We propose to use a cross-disciplinary approach between biotechnology, materials science, and microelectronics that will result in a set of fabrication tools for the self-assembly of a variety of nanoscale electronic structures, devices, and circuits. These tools will include novel surface-modified semiconductor and metal nanoparticles (NPs) as functional units, bacterial S-layer proteins as templates for superlattice arrays, and novel concepts for nanoscale interconnects. Besides the management, evaluation, and dissemination workpackages, the work plan is divided into 8 main workpackages, each being co-ordinated by one consortium participant. WP2 focuses on NP synthesis, including novel core-shell semiconductor NPs and asymmetrically substituted NPs. WP3 involves biomolecule synthesis to provide the components needed for self-assembly of functional units and interconnects via molecular recognition. WP4 is devoted to the self-assembly of nano-nano and nano-micro interconnects between NPs and metal microcontacts. WP5 performs the directed self-assembly of single and coupled NPs. WP6 provides NP arrays templated by native and genetically modified S-protein monolayers, with subsequent stabilisation in chemically inert matrices. WP7 is responsible for the assembly of interconnects within the S-layer templated NP arrays. WP8 is devoted to device integration and characterisation. Its task involves the design and fabrication of "smart" electrical test structures and the characterisation (electrical/structural/simulation) of NP-based devices, assisted by calculation of electronic and transport properties of inter-particle molecular recognition linkers. During WP9 (Year 3), the developed technologies for self-assembly of demonstrator devices will be optimised with respect to potential room temperature device operation.

Milestones and expected results (maximum 500 characters)

Three demonstrators will be self-assembled: single nanoparticle (NP) devices on µ-patterned Si exhibiting resonant tunnelling (NP-RTD) or single electron charging (NP-SET) with self-assembled nano-micro interconnects; two closely spaced, independently connected NP-RTDs or NP-SETs on a µ-patterned Si wafer as a prototype cellular automata unit to study device interactions; and assembly of interconnections in a NP array.

Project CHANIL (IST-1999-13415)


The objectives of the project are: i) to develop and ii) assess the potential for nanoimprint technology for the coming semiconductor fabrication requirements in the sub-10 nm domain. This willl be realized by exploring i) NIL for making individual structures on the sub-10 nm level as well as exploring ii) the possibility for making imprint over large areas (up to 6" wafers). 

The impact of nanoimprint technology, if succesfully transferred to industry, would be huge. Application areas would include e.g. storage technologies (optical, magnetical etc), micro/nano-electronics and bio-sensor devices and would make stong impact onto every-day life.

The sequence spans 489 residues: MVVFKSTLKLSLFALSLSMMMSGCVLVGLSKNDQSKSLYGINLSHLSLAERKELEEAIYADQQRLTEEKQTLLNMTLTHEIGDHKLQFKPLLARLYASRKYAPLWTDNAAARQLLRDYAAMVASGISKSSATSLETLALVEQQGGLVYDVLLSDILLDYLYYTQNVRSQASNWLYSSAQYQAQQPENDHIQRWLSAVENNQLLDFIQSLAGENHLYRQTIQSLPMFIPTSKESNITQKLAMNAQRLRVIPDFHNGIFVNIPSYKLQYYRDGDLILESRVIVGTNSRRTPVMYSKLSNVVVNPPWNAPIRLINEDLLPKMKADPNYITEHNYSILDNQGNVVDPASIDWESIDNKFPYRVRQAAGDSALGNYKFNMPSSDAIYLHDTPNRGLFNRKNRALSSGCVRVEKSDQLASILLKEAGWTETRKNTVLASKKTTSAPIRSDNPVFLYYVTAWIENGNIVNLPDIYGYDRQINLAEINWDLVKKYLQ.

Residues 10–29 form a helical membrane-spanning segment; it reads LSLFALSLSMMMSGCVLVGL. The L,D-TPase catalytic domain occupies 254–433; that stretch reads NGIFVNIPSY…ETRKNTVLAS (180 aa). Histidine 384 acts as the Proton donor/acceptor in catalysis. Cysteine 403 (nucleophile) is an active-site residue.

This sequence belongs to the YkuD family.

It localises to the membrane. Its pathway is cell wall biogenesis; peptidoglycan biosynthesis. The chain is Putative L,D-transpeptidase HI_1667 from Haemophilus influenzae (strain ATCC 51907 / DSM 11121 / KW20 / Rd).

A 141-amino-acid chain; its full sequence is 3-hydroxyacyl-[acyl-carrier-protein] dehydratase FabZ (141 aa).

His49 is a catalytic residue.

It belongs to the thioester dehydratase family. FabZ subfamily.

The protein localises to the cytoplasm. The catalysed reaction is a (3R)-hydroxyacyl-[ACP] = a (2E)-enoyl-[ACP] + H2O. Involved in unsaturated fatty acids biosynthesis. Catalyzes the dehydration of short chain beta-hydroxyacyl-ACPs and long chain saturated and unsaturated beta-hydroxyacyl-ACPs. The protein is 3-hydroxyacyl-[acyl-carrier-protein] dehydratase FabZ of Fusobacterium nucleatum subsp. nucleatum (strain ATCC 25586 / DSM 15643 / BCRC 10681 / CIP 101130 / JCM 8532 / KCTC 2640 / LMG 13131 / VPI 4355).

Description of the work

Nanoimprint lithography (NIL) has the potential to revolutionize the production of nm-scale devices and integrated circuits. Future high volume data storage and high speed data processing will require reliable large area patterning technologies for fabrication of nano-scaled structures. Present lithography for sub-100 nm structures (e-beam, X-ray, ion projection) suffers from severe drawbacks for volume production, limited throughput or expensive equipment.using the same tools developed for the large area sub-100 nm NIL. 

This workprogramme is a direct continuation of NANOTECH. It has combined aims of:

  • to explore the potential of nanoimprint and pattern transfer at the sub - 10 nm domain, 
  • to adress large area NIL
  • to investigate mix&match technology
  • to develop concepts for stamp replication,
  • to optimise NIL polymer materials
  • to develop measures for quality control
  • to investigate the influence of NIL-processing onto the substrates electrical and optical properties.
Milestones and expected results

As a result we expect a nanofabrication technique with capabilities for mass production aiming towards the sub-10 nm domain, with a clear identification of its potential. Furthermore, nano-imprint technology will be an important contribution to ensure a strong competitive position for the EU in the key emerging technologies for information processing circuits.

Project CORTEX (IST-1999-10236)


The long-term objective is to develop an enabling technology for three-dimensional computer structures, whether micro-, nano-, or molecular-electronic. The specific objective is to demonstrate the feasibility of very high-density, three-dimensional molecular 'wires' between closely-space chips or other types of layer. The technical objectives are:

1. to develop four different 3D molecular connection technologies

2. to measure and compare their performance using the same test structures

3. to investigate the long-term reliability of such connections

4. to investigate closely-spaced through-chip connections and thinning of circuit substrates